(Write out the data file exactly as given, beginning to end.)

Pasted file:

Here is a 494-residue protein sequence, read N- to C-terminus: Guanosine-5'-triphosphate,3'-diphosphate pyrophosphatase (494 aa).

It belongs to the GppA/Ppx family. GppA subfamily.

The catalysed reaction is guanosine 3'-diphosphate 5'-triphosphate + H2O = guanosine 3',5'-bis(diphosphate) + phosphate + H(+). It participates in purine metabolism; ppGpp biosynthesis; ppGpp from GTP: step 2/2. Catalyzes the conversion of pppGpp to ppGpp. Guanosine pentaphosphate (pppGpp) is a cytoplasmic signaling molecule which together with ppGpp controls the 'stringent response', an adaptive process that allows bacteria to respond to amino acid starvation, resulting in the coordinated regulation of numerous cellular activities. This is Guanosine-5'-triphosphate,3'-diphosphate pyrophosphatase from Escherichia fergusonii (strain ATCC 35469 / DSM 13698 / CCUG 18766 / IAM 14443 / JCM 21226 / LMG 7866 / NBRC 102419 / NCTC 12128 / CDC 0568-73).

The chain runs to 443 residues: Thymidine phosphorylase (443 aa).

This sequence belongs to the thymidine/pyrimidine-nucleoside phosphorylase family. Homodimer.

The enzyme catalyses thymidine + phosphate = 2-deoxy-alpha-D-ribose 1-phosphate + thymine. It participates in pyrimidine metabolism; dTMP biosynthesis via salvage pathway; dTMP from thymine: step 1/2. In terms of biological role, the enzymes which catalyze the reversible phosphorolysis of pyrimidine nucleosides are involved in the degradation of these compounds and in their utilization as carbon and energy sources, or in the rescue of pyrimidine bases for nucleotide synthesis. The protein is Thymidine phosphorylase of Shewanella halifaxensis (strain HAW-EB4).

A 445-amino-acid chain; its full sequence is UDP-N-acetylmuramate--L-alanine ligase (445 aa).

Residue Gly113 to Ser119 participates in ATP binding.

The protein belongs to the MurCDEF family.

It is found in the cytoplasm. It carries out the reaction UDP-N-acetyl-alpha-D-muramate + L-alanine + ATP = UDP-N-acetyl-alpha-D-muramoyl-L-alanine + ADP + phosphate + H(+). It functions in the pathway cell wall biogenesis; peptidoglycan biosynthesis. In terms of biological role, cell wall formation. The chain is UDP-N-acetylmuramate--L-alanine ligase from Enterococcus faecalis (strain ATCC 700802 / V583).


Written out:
Here is a 494-residue protein sequence, read N- to C-terminus: Guanosine-5'-triphosphate,3'-diphosphate pyrophosphatase (494 aa).

It belongs to the GppA/Ppx family. GppA subfamily.

The catalysed reaction is guanosine 3'-diphosphate 5'-triphosphate + H2O = guanosine 3',5'-bis(diphosphate) + phosphate + H(+). It participates in purine metabolism; ppGpp biosynthesis; ppGpp from GTP: step 2/2. Catalyzes the conversion of pppGpp to ppGpp. Guanosine pentaphosphate (pppGpp) is a cytoplasmic signaling molecule which together with ppGpp controls the 'stringent response', an adaptive process that allows bacteria to respond to amino acid starvation, resulting in the coordinated regulation of numerous cellular activities. This is Guanosine-5'-triphosphate,3'-diphosphate pyrophosphatase from Escherichia fergusonii (strain ATCC 35469 / DSM 13698 / CCUG 18766 / IAM 14443 / JCM 21226 / LMG 7866 / NBRC 102419 / NCTC 12128 / CDC 0568-73).

The chain runs to 443 residues: Thymidine phosphorylase (443 aa).

This sequence belongs to the thymidine/pyrimidine-nucleoside phosphorylase family. Homodimer.

The enzyme catalyses thymidine + phosphate = 2-deoxy-alpha-D-ribose 1-phosphate + thymine. It participates in pyrimidine metabolism; dTMP biosynthesis via salvage pathway; dTMP from thymine: step 1/2. In terms of biological role, the enzymes which catalyze the reversible phosphorolysis of pyrimidine nucleosides are involved in the degradation of these compounds and in their utilization as carbon and energy sources, or in the rescue of pyrimidine bases for nucleotide synthesis. The protein is Thymidine phosphorylase of Shewanella halifaxensis (strain HAW-EB4).

A 445-amino-acid chain; its full sequence is UDP-N-acetylmuramate--L-alanine ligase (445 aa).

Residue Gly113 to Ser119 participates in ATP binding.

The protein belongs to the MurCDEF family.

It is found in the cytoplasm. It carries out the reaction UDP-N-acetyl-alpha-D-muramate + L-alanine + ATP = UDP-N-acetyl-alpha-D-muramoyl-L-alanine + ADP + phosphate + H(+). It functions in the pathway cell wall biogenesis; peptidoglycan biosynthesis. In terms of biological role, cell wall formation. The chain is UDP-N-acetylmuramate--L-alanine ligase from Enterococcus faecalis (strain ATCC 700802 / V583).